Chapter 42: The King’s Prize

The ‘King’s Prize’ is the new name for Asha. I’m relieved to hear she’s not dead – you know I like her.

The point of this chapter seems to largely be ‘It’s cold up north’. This is definitely the chapter in which winter gets serious. We also learn that a knight called Ser Justin fancies his luck with Asha, but she’s not terribly interested in him – she knows he’s chiefly after her lands, and he’s a bit of a soft Southron lad, anyway. We also meet Alysane Mormont, the ‘She-Bear’. Intriguing to meet a Mormont in the north, but very little to say about it beyond that. Other than that there’s largely the amusement of the northern clansmen scoffing as those of Stannis’s knights who think the snow storm they hit is ‘winter’. Tensions are clearly outlined between Stannis’s men from the south who think they either should have done a forced march (as Robert would have done) or stayed at Deepwood Motte until the storm cleared, and the clansmen, who are innured to the idea of losing men to the cold in winter (or even ‘autumn’).

Then, the chilling moment, at the end of the chapter, when Asha, Stannis, the clansmen, and everyone else, find themselves snowbound and unmoving, having merely stopped for the night.

Yup. It’s cold up north.

Not much more to say about this chapter than that. It is designed to lead up to that tableau at the end, to impress on us that Winter means Business in the north, and it does that pretty well.

Read Along with Rhube 19: A Dance with Dragons, Chapters 37 & 38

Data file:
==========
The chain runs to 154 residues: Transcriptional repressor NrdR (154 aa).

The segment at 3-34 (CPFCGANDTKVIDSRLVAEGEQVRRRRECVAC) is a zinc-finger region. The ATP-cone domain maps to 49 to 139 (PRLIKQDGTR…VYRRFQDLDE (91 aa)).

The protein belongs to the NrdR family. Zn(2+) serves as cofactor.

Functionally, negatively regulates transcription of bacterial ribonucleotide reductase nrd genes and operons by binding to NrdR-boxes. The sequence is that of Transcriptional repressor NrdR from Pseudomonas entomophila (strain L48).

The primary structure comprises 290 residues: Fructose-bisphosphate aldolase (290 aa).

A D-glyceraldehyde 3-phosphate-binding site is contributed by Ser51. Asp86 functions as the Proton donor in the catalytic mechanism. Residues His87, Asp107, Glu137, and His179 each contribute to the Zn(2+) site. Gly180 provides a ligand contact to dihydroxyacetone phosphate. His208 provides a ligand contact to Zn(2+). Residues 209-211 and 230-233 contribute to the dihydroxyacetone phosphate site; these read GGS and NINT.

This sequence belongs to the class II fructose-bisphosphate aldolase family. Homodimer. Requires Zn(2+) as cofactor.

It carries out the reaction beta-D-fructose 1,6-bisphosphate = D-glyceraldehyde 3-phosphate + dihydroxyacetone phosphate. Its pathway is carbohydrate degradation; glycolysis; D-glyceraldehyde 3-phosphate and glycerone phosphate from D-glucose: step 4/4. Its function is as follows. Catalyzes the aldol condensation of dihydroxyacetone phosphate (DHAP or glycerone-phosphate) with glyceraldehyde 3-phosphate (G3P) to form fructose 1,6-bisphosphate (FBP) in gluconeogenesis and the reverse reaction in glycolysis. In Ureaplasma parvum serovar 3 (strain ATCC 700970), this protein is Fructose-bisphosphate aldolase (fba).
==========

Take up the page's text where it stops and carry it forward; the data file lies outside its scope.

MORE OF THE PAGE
(Index to previous ADwD posts here.)

Chapter 37: The Prince of Winterfell

AKA Reek, AKA Theon. Again with the names! I guess it sort of does have some impact here, though. In spite of himself, Reek is starting to think again as Theon, but will it be enough?

In this chapter, Ramsay marries Jeyne Poole, who is pretending to be Arya. It’s not clear who knows that she is not Arya, apart from Reek The Prince of Winterfell Theon. What is clear is that it if Jeyne doesn’t play her role, she won’t be doing much of anything for very long. Poor Jeyne, at the start of the chapter she just thinks she is going into a forced marriage under a false name; she has no idea of the sort of man she is marrying. Hanging over this whole chapter is the question of whether Theon will come sufficiently to himself to launch some kind of rescue.

He takes her to the godswood and gives her away, as the closest thing she has to a family member. Despite Theon’s brief fantasy that she will announce to everyone who she really is – getting them both killed, but also getting the truth out – she meekly submits, and he confirms for all those gathered that she is Arya. They then return to the repaired hall to feast. Lord Wyman Manderley is there, suspiciously cheery, having brought with him a great deal of food, including three giant ‘pork’ pies. Funny that he somehow lost three Freys along the way. It’s pretty clear that Wyman has had his revenge by baking those men into the pies, and now he’s taking great pleasure in feeding them to his oppressors.